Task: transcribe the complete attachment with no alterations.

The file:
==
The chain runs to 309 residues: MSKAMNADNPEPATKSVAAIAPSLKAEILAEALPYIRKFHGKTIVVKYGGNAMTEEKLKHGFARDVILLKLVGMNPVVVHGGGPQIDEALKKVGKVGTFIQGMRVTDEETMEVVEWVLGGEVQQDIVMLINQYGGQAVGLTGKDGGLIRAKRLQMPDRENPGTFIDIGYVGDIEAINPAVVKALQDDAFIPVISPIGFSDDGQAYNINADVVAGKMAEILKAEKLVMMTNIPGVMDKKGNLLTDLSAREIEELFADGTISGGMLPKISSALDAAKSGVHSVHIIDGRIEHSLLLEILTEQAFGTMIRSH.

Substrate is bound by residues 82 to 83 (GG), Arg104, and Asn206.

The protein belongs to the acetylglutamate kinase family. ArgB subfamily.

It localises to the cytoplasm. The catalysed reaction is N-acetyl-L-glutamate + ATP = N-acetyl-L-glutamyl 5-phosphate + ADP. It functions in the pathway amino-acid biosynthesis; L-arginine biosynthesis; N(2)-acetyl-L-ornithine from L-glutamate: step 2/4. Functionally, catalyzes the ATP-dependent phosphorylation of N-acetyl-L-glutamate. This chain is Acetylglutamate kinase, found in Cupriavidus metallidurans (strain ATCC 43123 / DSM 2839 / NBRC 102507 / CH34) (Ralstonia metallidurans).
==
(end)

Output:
The chain runs to 309 residues: MSKAMNADNPEPATKSVAAIAPSLKAEILAEALPYIRKFHGKTIVVKYGGNAMTEEKLKHGFARDVILLKLVGMNPVVVHGGGPQIDEALKKVGKVGTFIQGMRVTDEETMEVVEWVLGGEVQQDIVMLINQYGGQAVGLTGKDGGLIRAKRLQMPDRENPGTFIDIGYVGDIEAINPAVVKALQDDAFIPVISPIGFSDDGQAYNINADVVAGKMAEILKAEKLVMMTNIPGVMDKKGNLLTDLSAREIEELFADGTISGGMLPKISSALDAAKSGVHSVHIIDGRIEHSLLLEILTEQAFGTMIRSH.

Substrate is bound by residues 82 to 83 (GG), Arg104, and Asn206.

The protein belongs to the acetylglutamate kinase family. ArgB subfamily.

It localises to the cytoplasm. The catalysed reaction is N-acetyl-L-glutamate + ATP = N-acetyl-L-glutamyl 5-phosphate + ADP. It functions in the pathway amino-acid biosynthesis; L-arginine biosynthesis; N(2)-acetyl-L-ornithine from L-glutamate: step 2/4. Functionally, catalyzes the ATP-dependent phosphorylation of N-acetyl-L-glutamate. This chain is Acetylglutamate kinase, found in Cupriavidus metallidurans (strain ATCC 43123 / DSM 2839 / NBRC 102507 / CH34) (Ralstonia metallidurans).